The response to the questionnaire was 50% (n=116). All respondents were familiar with COBRA therapy: two‐thirds had used it in clinical practice, and the remainder had participated in a trial. Thirteen respondents were trainees. Overall, the attitude towards prescribing COBRA therapy was slightly positive (table 11).
The high score of 6 shows that respondents were convinced of the effectiveness of COBRA therapy. All other items scored a slight plus, except for a slight minus on simplicity and a neutral on patient friendliness. All items except patient friendliness scored significantly differently from the neutral point 4. In contrast to these findings, the mean score on intention to prescribe the COBRA therapy to patients with early RA in the near future remained slightly negative. Distribution of items was reasonably normal, except for items complexity, which showed some skewness towards lower values (data not shown), and intention, which showed a bimodal distribution (fig 22).
Respondents experienced with COBRA therapy scored significantly higher on both attitude and intention compared with “unexperienced” respondents: 4.7 vs 4.3 and 4.7 vs 4.1 (p<0.001). Stepwise regression analysis showed that the variance in intention to prescribe COBRA was significantly explained by attitude towards prescribing COBRA therapy (R2change=0.15; p=0.002) and by prior experience with COBRA therapy (R2change=0.15; p=0.001). There were no significant differences between trainees and rheumatologists, but the number of trainees responding was very small.
Table 22 shows that the remarks written on the questionnaires could be divided into six categories.
The most prevalent remark was the preference of respondents for using a “mild” or “revised” COBRA therapy. The suggestions and adjustments that respondents made to the therapy were the exclusion of SSZ from the medication strategy (n=5), the use of higher doses of MTX (n=5) or continuation of the therapy after 40 weeks with MTX instead of SSZ (n=4). Remarks about high‐dose prednisolone were mainly focused on the unpleasant side effects for patients, the suggestion that a lower dose might also suffice, and the preference for injections instead of oral steroids.
This study explored the reluctance of Dutch rheumatologists to prescribe COBRA therapy. Although most scores (except effectiveness) were on average near neutral, we found a discrepancy between a positive attitude and a negative intention, with a cluster of respondents who emphatically did not want to prescribe COBRA therapy.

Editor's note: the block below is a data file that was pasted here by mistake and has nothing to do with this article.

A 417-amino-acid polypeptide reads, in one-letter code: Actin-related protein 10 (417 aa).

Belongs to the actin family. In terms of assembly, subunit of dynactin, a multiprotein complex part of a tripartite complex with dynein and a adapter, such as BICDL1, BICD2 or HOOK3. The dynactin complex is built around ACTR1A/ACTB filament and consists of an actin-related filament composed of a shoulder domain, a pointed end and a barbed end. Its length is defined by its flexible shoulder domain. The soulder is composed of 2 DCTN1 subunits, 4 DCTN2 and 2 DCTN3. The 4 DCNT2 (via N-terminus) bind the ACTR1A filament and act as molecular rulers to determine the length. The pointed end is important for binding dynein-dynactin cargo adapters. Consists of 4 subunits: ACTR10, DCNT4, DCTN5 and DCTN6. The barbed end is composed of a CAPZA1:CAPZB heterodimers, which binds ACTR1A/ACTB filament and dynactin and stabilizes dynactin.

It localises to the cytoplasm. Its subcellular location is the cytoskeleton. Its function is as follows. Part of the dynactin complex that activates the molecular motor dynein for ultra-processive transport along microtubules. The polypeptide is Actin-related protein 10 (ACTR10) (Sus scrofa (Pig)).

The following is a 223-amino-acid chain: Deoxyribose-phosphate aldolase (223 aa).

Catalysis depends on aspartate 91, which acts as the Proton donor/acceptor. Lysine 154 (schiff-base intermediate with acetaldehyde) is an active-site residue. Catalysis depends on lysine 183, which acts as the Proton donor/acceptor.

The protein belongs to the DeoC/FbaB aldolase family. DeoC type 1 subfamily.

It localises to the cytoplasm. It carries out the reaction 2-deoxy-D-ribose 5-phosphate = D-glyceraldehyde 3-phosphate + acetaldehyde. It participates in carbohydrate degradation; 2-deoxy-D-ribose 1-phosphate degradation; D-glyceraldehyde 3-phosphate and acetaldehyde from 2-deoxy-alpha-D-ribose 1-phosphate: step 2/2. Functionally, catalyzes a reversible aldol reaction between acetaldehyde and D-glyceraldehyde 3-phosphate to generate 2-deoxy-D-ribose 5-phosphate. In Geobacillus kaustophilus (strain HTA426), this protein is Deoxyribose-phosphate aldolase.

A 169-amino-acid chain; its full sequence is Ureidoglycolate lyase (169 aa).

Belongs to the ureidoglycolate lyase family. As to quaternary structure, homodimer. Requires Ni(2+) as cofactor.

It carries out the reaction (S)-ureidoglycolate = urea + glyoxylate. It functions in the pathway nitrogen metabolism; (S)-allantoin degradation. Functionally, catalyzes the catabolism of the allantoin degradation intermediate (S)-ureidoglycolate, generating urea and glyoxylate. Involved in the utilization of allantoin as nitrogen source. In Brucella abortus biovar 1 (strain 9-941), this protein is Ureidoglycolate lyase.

Some clues to explain this come from the other items and, especially, the added remarks. The schedule is perceived as somewhat complex, and several rheumatologists appear to prefer their own mild/revised COBRA therapy in daily practice. In addition, respondents criticise the inclusion of SSZ in the COBRA treatment schedule and the dosage of MTX, which, at 7.5 mg weekly, is low by current standards. Finally, several remarks are aimed at prednisolone: a preference for injections, and the perception that patients object to high‐dose prednisolone and a large amount of pills. The more positive attitude and intention of rheumatologists who had experience with COBRA therapy (compared with “unexposed” rheumatologists) suggests that encouraging such practical experience is a feasible way to increase implementation of COBRA in daily practice.
However, this study did not measure social norm and perceived behavioural control, important factors in explaining behaviour. Because of the finding that the COBRA therapy was perceived as slightly complex, rheumatologists might find it difficult to prescribe this therapy (perceived behavioural control). Furthermore, the perception of the behaviour of colleagues may also influence the decision on whether or not to prescribe a therapy that not many others do (social influence).
Another limitation of this study is the selection of rheumatologists. Although all Dutch rheumatologists and trainees were invited to respond, only 50% did so. This could introduce bias in terms of the “population” mean opinion of Dutch rheumatologists. However, more than enough material was obtained in this exploratory first step. The next step is in‐depth exploration of physicians' and patients' opinions via focus groups and interviews (currently ongoing, to be reported separately). This information will be crucial in designing an implementation project addressing the problems that respondents have with prescribing the COBRA therapy in their daily practice.
This study was supported by the Dutch Arthritis Association.
COBRA - Combinatietherapie Bij Reumatoide Artritis
MTX - methotrexate
RA - rheumatoid arthritis
SSZ - sulphasalazine
Competing interests: None declared.